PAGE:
Volume two of The Cycling Anthology has just been released, and this edition of collected essays from some of the world’s foremost cycling writers focuses on the Tour de France.

William Fotheringham, Jeremy Whittle, Ed Pickering, Daniel Friebe, Ruper Guinness, James Startt and Samuel Abt return to contribute to the latest volume. The book’s editors, Lionel Birnie and Ellis Bacon, also submit chapters.

Their work appears alongside essays from new contributors Ned Boulting, Brendan Gallagher, Richard Williams, Daniel Lloyd and Colombian writer Klaus Bellon Gaitán.

The Cycling Anthology: Volume Two is on sale now, from the Cycling Weekly shop, www.prendas.co.uk, and good bookshops priced £7.99.

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www.cyclinganthology.com

The Cycling Anthology: Volume Two contents


‘Look How Big It’s Become’ by Samuel Abt

Félix Lévitan ran the Tour with an autocrat’s discipline. But although he was authoritarian he was also visionary. He dreamed of a truly international Tour, with a Grand Départ in New York or Moscow. He left the organisation suddenly and in controversial circumstance and was effectively exiled for more than a decade before Jean-Marie Leblanc invited him to the start of the 1998 Tour in Dublin.

Samuel Abt was cycling correspondent for the International Herald Tribune

‘A Life of Brian’ by Ned Boulting

Ned meets Brian Venner, the man responsible for putting the Tour de France on British television in the 1980s.

Ned Boulting presents ITV Sport’s coverage of the Tour de France and is the author of How I Won the Yellow Jumper and On the Road Bike: The Search for a Nation’s Cycling Soul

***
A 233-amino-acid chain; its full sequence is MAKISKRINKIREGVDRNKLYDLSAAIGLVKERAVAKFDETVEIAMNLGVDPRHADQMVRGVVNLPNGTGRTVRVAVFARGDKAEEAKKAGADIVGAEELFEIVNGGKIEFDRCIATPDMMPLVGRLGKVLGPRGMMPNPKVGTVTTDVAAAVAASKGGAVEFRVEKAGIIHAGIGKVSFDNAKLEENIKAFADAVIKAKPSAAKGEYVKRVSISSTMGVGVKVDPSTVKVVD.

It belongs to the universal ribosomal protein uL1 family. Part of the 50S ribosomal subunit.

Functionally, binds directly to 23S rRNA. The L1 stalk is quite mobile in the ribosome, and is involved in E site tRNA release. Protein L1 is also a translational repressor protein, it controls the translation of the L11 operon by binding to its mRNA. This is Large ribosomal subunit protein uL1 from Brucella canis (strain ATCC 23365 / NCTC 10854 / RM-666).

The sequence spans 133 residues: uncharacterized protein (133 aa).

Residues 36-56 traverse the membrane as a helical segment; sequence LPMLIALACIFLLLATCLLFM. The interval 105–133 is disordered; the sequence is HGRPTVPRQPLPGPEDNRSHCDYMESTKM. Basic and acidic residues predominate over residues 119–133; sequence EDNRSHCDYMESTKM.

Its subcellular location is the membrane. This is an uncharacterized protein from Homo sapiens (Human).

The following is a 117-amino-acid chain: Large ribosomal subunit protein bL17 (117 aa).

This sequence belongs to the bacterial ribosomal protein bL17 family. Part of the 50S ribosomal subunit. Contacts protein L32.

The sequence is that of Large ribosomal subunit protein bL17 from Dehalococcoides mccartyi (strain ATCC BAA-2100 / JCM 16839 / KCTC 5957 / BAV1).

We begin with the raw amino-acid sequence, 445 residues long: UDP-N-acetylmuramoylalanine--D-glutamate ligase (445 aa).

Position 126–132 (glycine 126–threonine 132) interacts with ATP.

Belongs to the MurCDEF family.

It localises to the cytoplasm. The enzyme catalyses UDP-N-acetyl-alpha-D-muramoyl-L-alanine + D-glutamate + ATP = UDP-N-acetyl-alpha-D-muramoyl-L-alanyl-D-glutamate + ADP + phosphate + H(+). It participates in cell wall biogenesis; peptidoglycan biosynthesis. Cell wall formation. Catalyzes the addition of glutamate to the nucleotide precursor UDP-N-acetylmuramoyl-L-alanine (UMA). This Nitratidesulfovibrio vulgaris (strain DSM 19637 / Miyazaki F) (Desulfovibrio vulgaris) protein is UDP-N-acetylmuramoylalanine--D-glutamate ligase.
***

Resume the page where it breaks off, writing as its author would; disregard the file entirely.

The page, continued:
‘The Angel of the Mountains’ by Richard Williams

Charly Gaul, the graceful climber from Luxembourg, won the Tour de France once, in 1958. It wasn’t Gaul’s results but his daring exploits in the mountains that captured the imagination and earned him the most romantic nickname of them all. Richard explains why Gaul personified panache in a way the metronomic efficiency of Jacques Anquetil never could.

Richard Williams is a former chief sports writer of The Guardian

‘Nervous but Prepared’ by Klaus Bellon Gaitán

One of Lévitan’s dreams was to invite teams from all over the world to participate in the Tour. In 1983, the Colombians arrived and began to make waves in the mountains. Klaus charts the rise of cycling’s popularity in Colombia, remembering a time when a nation had its collective ear glued to a radio listening to the Tour.

‘It’s All About the Car’ by Brendan Gallagher

Covering the Tour is a marathon, not a sprint. During the month of July, the journalist’s car becomes his castle, mobile office and transport café. Brendan describes what it’s like trying to keep up with the greatest sporting spectacle when it keeps pedalling away from him.

Brendan Gallagher has been a sports journalist for 30 years, writing for the Daily Telegraph for 20 of those years

‘The Reluctant Prince’ by Daniel Friebe

It’s incredible to think that just six summers ago, Linus Gerdemann took the yellow jersey at Le Grand Bornand and was being hailed as the saviour of German cycling. But he did not fulfill his potential and now is without a place on a professional team. Daniel looks at what went wrong…

Daniel Friebe is the author of The Cannibal, a biography of Eddy Merckx, and Mountain High

‘Ça M’est Égal’ by Jeremy Whittle